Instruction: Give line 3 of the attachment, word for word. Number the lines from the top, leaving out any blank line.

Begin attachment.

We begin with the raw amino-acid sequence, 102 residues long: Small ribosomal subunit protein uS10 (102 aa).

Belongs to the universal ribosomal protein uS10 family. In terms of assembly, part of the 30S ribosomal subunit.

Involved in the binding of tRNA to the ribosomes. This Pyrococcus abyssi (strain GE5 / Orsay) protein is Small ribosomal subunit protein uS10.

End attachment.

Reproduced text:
Involved in the binding of tRNA to the ribosomes. This Pyrococcus abyssi (strain GE5 / Orsay) protein is Small ribosomal subunit protein uS10.